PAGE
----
Private sector employers ramped up their hiring in December, according to a report released Thursday by payroll processor ADP.
Employers added 215,000 jobs in the month, ADP said, beating economists’ forecasts of 140,000. That’s a substantial pick-up in hiring since November, when private employers added 148,000 jobs.
Medium-sized businesses with between 50 and 500 employees were the biggest job creators, adding nearly half of all new jobs. Meanwhile, smaller businesses added about 25,000 employees and larger businesses added 88,000 employees.
“The job market held firm in December despite the intensifying fiscal cliff negotiations in Washington,” said Mark Zandi, chief economist of Moody’s Analytics, which computes the data along with ADP. “Businesses even became somewhat more aggressive in their hiring at year end.”
Zandi noted stronger hiring in the construction sector as an encouraging sign, although rebuilding after Hurricane Sandy likely gave those figures a temporary boost. ADP’s data shows 39,000 construction jobs were added in December.
The report comes a day before the government’s official monthly jobs report, but economists are skeptical about comparing the two reports. ADP looks at only private sector employers, whereas the Labor Department also includes government jobs.
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Meanwhile, seasonal adjustments in the month of December often make for a wide disparity between the two reports. Last year for example, ADP predicted private sector employers added 325,000 jobs. A day later, the Bureau of Labor Statistics said private companies created only 212,000.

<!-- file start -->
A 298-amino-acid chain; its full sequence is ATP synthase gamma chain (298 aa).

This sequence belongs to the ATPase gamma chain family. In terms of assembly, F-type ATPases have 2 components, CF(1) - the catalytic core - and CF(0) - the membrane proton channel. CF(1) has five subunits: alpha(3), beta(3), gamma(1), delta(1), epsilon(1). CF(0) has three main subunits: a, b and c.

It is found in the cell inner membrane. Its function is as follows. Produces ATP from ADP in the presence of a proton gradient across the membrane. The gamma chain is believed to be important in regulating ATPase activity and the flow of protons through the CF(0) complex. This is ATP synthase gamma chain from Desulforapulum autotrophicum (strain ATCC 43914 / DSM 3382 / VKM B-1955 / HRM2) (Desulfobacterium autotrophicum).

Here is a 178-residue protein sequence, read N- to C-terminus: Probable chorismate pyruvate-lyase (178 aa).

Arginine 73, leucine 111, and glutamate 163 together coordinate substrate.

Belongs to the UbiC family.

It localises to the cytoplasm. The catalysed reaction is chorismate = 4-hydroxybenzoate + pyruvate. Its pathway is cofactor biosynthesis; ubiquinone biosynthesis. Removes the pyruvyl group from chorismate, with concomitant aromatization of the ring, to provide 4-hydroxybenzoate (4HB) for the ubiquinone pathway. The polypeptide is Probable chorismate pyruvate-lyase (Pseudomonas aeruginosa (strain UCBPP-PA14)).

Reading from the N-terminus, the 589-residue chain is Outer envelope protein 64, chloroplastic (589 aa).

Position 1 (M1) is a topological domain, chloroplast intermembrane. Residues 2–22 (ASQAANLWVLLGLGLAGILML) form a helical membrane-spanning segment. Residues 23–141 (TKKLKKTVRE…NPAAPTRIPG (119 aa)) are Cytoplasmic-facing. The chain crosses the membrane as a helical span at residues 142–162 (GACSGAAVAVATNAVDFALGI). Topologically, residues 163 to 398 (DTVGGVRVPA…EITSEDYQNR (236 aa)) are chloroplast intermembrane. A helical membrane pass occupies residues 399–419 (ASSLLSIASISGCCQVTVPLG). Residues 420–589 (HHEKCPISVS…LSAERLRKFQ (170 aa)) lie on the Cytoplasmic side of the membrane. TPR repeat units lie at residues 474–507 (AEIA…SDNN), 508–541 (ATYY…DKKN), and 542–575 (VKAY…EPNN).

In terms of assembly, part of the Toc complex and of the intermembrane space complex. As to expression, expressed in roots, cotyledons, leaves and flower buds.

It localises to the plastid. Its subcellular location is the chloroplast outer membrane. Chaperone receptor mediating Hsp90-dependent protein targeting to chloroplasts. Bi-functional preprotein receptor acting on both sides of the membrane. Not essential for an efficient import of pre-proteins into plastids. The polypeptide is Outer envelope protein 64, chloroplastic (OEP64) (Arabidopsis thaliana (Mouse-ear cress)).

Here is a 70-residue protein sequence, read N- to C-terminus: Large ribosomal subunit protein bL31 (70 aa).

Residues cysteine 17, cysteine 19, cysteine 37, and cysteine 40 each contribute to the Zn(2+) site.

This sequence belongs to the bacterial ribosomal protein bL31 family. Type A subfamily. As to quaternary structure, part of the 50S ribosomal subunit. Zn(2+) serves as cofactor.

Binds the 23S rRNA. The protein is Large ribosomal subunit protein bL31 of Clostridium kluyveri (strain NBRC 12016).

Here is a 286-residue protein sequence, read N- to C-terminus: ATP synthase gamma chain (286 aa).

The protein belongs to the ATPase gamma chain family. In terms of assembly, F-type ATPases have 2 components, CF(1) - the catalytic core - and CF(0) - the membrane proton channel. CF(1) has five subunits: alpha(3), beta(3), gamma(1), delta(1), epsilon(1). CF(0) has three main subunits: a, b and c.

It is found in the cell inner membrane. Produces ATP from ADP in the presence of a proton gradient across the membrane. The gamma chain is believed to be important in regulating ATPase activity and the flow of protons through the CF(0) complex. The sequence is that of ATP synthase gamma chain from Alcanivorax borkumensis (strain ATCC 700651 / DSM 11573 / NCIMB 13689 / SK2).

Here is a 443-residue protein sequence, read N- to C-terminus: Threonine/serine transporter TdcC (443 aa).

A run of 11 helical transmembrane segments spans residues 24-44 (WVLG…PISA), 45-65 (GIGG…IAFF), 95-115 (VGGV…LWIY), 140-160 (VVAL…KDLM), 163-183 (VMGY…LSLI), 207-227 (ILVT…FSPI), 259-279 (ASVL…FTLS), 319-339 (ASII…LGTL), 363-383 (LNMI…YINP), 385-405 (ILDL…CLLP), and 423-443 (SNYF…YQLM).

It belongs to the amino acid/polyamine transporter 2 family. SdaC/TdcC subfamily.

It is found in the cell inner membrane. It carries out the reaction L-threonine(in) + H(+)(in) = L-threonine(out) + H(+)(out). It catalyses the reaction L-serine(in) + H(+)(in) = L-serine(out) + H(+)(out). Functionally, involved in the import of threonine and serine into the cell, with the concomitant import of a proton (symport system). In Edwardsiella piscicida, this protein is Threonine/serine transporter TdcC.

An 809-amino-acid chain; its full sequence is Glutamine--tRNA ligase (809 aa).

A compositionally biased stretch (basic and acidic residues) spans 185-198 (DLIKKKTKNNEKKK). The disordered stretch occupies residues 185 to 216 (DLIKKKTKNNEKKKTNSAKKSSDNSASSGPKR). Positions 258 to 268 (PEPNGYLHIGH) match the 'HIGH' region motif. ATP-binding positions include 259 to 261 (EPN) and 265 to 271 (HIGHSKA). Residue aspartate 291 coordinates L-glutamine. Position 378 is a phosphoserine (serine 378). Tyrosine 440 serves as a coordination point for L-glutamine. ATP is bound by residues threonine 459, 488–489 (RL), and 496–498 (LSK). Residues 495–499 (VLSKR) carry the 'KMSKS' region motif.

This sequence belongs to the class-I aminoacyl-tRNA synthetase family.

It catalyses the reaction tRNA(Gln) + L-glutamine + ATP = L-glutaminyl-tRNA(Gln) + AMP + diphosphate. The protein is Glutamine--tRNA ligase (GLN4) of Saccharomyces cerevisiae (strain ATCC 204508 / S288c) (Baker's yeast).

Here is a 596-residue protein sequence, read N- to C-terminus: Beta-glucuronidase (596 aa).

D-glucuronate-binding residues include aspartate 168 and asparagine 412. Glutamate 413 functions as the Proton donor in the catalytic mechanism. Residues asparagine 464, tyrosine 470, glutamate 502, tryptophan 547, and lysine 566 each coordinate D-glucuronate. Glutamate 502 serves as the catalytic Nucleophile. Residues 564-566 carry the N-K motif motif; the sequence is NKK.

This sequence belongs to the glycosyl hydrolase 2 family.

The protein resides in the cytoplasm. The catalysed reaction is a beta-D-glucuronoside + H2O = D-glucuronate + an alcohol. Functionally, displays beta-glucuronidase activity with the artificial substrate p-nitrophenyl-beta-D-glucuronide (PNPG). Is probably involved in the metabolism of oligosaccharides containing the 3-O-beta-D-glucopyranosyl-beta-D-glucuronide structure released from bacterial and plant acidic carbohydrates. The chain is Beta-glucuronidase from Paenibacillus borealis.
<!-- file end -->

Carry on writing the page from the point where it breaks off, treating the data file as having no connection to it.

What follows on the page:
And in December 2010, ADP’s numbers for private payroll growth were 184,000 higher than the government’s official numbers.
The BLS revises its numbers several times, and after the revisions, the reports align more closely. ADP also changed its methodology two months ago, hoping to bring the two reports closer in line.
Nevertheless, economists still caution against using ADP’s number to predict the official government figures.
“We would emphasize that the recent changes to the ADP report, which brought it more in line with past BLS data, do not necessarily make it more useful for forecasting the BLS series,” said Cooper Howes, U.S. economist for Barclays Capital in a note to clients.
Economists surveyed by Briefing.com predict Friday’s report will show 150,000 jobs were created in December, including the private sector and the government.
Hiring at that level is in line with the monthly average for 2012 overall, and marks no major change in job market conditions.
Initial claims rise
A separate report also released Thursday showed 372,000 people filed first-time claims for unemployment benefits last week, up 10,000 from the previous week.
The weekly initial claims data is known for being especially choppy during holiday weeks. To smooth out the volatility, economists prefer to look at a four-week moving average instead.
That number was 360,000 last week, barely changed from a week earlier.
Meanwhile, 3.2 million people continued to file for a second week or more of unemployment benefits in the week ending December 22, up by 44,000 from a week earlier.